New world of generics brings medical challenges

February 5, 2012

New medications for treating glaucoma may be on the horizon, but in 2012, prostaglandin analogues are still the leading class for lowering IOP and generics are taking on a more prominent role, said Andrew G. Iwach, MD.

San Francisco-New medications for treating glaucoma may be on the horizon, but in 2012, prostaglandin analogues are still the leading class for lowering IOP and generics are taking on a more prominent role, said Andrew G. Iwach, MD.

“Tafluprost, a new prostaglandin analogue, may become available later this year, but other new promising molecules are in phase II clinical trials or earlier stages of development and may not come to market for several more years,” said Dr. Iwach, associate clinical professor of ophthalmology, University of California, San Francisco.

In 2011, latanoprost came off patent, and patents on certain formulations of bimatoprost and travoprost will expire in 2014. Increasing dispensing of generic medications is creating problems for practices because of the time being spent in communications with pharmacies and insurance companies, and it can also impact the patient directly.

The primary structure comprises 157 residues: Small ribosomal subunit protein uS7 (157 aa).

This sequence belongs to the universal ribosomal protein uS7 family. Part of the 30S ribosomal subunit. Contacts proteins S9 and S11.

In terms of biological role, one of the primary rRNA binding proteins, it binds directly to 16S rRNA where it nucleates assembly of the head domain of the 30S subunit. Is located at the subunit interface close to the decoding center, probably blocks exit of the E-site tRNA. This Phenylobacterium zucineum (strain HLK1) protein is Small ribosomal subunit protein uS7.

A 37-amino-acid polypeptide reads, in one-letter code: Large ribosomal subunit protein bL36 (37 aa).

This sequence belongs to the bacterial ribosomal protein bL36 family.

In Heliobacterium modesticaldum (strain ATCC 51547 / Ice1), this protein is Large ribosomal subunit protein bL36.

Dr. Iwach cautioned that generics manufactured in other countries may not be equivalent to the products manufactured in the United States. In addition, generic bottles of different medications can look alike, causing confusion for the patient who is on a multi-medication regimen.

“These issues are creating new challenges,” he said. “Therefore, I always ask my patients to bring in their bottles when they come in for a follow-up visit because I want to see what they are using and where it is from, and I am particularly concerned if IOP control is suddenly lost or the patient has developed side effects that I can’t explain.”

If tolerability is an issue, clinicians should also consider the possibility of a preservative allergy. Dr. Iwach said that in his experience, the preservative in the solution can make a difference in certain patients. Fortunately, there are a number of alternatives, including products containing preservatives other than benzalkonium chloride or that are preservative-free.